This is a photo of my sister, Megan, and her 7-year-old daughter, Aubrey. Aubrey was born in Utah about three weeks before I moved from Utah to Seattle. I was thrilled to be able to meet her and hold her as a tiny baby before moving away. She was a beautiful baby, and we all fell in love with her instantly.
As the months flew by, and Aubrey started getting older, she started to miss key developmental milestones. Nobody was quite sure what, if anything, was wrong. Aubrey underwent lots of tests. No conclusive results were forthcoming. Matt and Megan’s insurance company cancelled their policy on a technicality because they started to see huge medical bills adding up, and looked for any way to get out of paying them. (SHAME ON YOU, Primera Blue Cross/Blue Shield. SHAME!) Megan and Matt even underwent testing as well to see if there was some way to diagnose Aubrey’s condition.
To this day, Aubrey still doesn’t have a diagnosis. She’s got severe developmental delays. She’s non-verbal. She has low muscle tone, and lacks fine motor skills. At the age of 7, she’s still not potty trained. She doesn’t have a sense of personal danger. She can’t really make friends with other children. Aubrey has a lot of struggles.
She is also a sweet, loving, wonderful, beautiful girl with an incredible spirit about her. Her big, blue eyes can catch your attention and draw you right in. There’s something very special about her: I just love her dearly.
As any parent who has a child with special needs can tell you, it’s a lot of work: often times, those special kids need constant supervision and mental stimulation. They require expensive treatments or schooling. There is uncertainty about what the future will hold for them, and how they will survive and thrive.
Perhaps the most difficult aspect of having a child with special needs, however, is the emotional toll it can take on a parent. It’s a lot. For starters, it requires facing a reality that is far different than the one you planned for when you were picking out paint for the nursery and cooing over cute baby clothes at Target. It mean worrying about what will happen to your child if/when you are no longer able to take care of them. It means watching on with a broken heart as your child is ignored by other children at the playground, or getting furious when you see other little kids mocking your child because of the way he or she is. It can be a crushing combination of fear, disappointment, and feeling trapped.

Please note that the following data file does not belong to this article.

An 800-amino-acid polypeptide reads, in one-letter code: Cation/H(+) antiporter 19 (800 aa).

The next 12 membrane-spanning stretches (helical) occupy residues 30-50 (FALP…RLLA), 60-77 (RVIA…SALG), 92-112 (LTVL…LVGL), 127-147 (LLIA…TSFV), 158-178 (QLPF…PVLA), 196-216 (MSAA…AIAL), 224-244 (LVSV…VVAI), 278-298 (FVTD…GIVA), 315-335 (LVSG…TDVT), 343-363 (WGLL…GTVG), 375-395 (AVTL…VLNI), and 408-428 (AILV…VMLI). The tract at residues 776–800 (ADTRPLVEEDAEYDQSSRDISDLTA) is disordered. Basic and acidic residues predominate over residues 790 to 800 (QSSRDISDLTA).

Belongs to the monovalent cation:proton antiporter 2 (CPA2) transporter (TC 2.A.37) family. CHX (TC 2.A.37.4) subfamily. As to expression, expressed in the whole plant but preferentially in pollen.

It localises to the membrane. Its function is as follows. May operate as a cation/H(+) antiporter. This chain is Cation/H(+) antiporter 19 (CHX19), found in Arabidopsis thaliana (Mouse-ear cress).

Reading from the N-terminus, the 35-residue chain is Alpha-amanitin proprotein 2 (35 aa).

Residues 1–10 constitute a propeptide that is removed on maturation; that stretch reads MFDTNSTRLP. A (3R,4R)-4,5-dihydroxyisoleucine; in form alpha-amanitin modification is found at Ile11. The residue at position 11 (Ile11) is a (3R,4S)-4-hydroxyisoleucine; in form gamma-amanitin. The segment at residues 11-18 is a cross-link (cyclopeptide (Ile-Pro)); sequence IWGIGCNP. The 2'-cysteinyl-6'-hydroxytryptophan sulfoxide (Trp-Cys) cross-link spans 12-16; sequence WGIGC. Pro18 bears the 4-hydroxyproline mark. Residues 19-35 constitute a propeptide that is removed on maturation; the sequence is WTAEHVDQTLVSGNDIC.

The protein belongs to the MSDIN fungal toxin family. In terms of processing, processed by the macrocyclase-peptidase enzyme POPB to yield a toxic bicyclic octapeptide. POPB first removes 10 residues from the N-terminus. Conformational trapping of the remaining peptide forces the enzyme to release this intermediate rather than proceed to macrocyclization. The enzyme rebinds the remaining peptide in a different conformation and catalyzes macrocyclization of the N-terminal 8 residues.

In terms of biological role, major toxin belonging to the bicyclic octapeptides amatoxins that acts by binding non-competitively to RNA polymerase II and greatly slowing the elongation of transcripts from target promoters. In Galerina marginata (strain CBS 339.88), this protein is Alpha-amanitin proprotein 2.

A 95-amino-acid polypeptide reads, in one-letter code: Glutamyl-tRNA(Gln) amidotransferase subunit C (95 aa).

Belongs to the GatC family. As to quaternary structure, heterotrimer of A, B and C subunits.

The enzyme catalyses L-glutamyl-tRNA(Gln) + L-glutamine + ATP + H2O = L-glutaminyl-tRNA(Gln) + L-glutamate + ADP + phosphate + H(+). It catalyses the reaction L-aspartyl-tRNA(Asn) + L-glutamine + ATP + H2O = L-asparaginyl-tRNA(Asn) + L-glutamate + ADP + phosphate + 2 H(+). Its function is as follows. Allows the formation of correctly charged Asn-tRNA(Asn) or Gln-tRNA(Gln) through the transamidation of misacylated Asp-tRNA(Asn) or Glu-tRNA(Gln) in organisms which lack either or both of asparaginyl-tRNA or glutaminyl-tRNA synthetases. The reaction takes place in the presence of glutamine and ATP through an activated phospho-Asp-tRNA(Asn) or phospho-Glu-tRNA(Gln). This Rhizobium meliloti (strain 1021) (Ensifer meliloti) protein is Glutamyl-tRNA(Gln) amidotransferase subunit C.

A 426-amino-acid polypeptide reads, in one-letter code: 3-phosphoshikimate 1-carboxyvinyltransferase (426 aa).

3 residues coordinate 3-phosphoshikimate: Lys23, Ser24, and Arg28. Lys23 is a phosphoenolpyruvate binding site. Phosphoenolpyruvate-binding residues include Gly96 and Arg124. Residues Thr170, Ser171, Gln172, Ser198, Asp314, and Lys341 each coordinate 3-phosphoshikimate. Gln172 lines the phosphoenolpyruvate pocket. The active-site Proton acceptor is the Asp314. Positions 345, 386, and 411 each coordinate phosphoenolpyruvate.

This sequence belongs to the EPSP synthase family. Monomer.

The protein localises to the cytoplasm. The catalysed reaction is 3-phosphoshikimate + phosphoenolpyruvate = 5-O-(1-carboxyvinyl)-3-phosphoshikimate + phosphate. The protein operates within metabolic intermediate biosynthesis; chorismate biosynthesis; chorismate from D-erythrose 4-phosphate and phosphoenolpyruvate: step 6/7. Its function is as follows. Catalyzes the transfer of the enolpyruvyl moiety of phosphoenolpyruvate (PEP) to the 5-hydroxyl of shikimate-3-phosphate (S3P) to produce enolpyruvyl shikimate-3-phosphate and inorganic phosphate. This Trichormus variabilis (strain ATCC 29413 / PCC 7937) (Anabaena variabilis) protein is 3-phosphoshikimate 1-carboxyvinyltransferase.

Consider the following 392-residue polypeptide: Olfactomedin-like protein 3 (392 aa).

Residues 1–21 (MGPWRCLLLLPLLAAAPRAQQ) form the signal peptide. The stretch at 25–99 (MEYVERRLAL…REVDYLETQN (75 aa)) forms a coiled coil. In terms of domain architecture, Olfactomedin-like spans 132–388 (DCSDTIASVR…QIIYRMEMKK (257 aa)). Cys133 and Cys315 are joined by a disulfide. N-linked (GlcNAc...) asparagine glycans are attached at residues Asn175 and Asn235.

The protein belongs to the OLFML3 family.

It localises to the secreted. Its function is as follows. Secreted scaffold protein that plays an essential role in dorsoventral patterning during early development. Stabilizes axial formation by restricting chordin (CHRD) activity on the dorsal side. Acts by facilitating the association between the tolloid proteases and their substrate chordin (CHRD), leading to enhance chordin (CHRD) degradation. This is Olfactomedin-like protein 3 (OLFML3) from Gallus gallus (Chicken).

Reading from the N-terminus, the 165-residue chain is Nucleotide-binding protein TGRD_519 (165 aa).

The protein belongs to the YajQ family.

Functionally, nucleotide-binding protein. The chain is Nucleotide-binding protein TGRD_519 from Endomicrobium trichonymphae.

I would suspect, however, that the biggest struggle for Matt and Megan with their precious Aubrey is that sometimes communication is difficult, if not impossible. Aubrey can’t tell Megan that her tummy hurts, or that she’s scared, or how she got that bite mark on her arm. She is, in many ways, trapped inside her own mind as well, and Matt, Megan, Aubrey, and Charlie (their 2-year-old son) all have to work really hard to communicate as best they can.
One of my favorite things to do at night before I go to bed is to turn off all the lights in the house, sit down at the piano in the dark, and just play with my eyes closed. I will usually just tinker around like this for 10-15 minutes every night before bed. It helps me relax a bit.